“Saturday Night Live” announced Thursday its three hosts and accompanying musical guests for next month: chronologically, Paul Rudd will be paired with One Direction, John Goodman with Kings of Leon and Jimmy Fallon with his BFF Justin Timberlake.
Sounds like it will be a “White Christmas” indeed in Studio 8H.
All told, that adds up to 12-and-a-half white men gracing the famed stage in December. No women, no people of color — save 1D member Zayn Malik, who is half Pakistani.
TheWrap’s inquiry to NBC about the bookings was not immediately returned.
Also read: Why ‘SNL’ May Never Be This White Again
While independently that may not be newsworthy at all, “Saturday Night Live” has recently gone through a very public diversity controversy. This offseason, following key departures, the long-running NBC comedy hired entirely Caucasian newcomers.
The skin color of the new hires did not go unnoticed by the media — or some cast members:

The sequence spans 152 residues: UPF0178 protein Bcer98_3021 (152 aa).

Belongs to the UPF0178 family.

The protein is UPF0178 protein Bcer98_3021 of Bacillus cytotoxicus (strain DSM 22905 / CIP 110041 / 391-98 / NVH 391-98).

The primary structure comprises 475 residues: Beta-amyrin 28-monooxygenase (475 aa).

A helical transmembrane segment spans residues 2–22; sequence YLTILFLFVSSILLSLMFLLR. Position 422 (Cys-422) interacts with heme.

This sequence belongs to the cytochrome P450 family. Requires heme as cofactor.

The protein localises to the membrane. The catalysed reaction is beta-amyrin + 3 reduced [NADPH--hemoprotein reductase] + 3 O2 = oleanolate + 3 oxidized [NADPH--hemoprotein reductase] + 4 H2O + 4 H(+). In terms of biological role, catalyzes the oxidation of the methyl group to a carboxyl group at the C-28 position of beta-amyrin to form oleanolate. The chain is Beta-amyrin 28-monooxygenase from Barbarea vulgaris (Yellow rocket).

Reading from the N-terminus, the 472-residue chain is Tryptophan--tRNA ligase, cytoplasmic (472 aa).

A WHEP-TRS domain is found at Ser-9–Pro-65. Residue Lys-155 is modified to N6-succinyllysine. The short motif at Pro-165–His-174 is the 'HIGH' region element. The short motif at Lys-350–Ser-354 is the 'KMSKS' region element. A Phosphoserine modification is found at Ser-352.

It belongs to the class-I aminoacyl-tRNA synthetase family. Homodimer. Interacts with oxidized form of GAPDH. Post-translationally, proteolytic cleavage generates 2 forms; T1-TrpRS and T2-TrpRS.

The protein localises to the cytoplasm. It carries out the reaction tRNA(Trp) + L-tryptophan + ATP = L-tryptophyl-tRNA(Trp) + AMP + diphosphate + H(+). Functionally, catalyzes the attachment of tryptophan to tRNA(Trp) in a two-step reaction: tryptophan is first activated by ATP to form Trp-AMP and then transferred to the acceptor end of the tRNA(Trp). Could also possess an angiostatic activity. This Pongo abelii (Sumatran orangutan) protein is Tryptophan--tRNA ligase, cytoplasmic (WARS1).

“They need to pay attention,” Jay Pharoah told website theGrio in late September, even suggesting a hire. “Her name is Darmirra Brunson …Why do I think she should be on the show? Because she’s black first of all, and she’s really talented. She’s amazing. She needs to be on ‘SNL.’ I said it. And I believe they need to follow up with it like they said they were going to do last year.”
Later, cast mate Kenan Thompson stood up for his show and executive producer Lorne Michaels, saying that “SNL” has trouble finding African-American women “that are ready.”
When TheWrap recently spoke to some of the so-called minor leagues of sketch comedy for a story on diversity, such as iO (Formerly Improv Olympic) and Upright Citizen’s Brigade, we learned that the schools are making efforts to recruit diverse classes of students. The sketch comedy and improv industry is still mostly white males, but change is in the air — and on the stage. The hope is that the new talents funnel to the top — which is still “Saturday Night Live.”
“SNL” has not regularly employed an African-American woman since Maya Rudolph was a player in 2007. The show brought in minorities as hosts or musical guests just a handful of times this season — singer Janelle Monae performed as Bruce Willis hosted. Lady Gaga hosted the show on Saturday, where R. Kelly joined her on stage; Kerry Washington helmed the prior episode.
Josh Hutcherson hosts this weekend.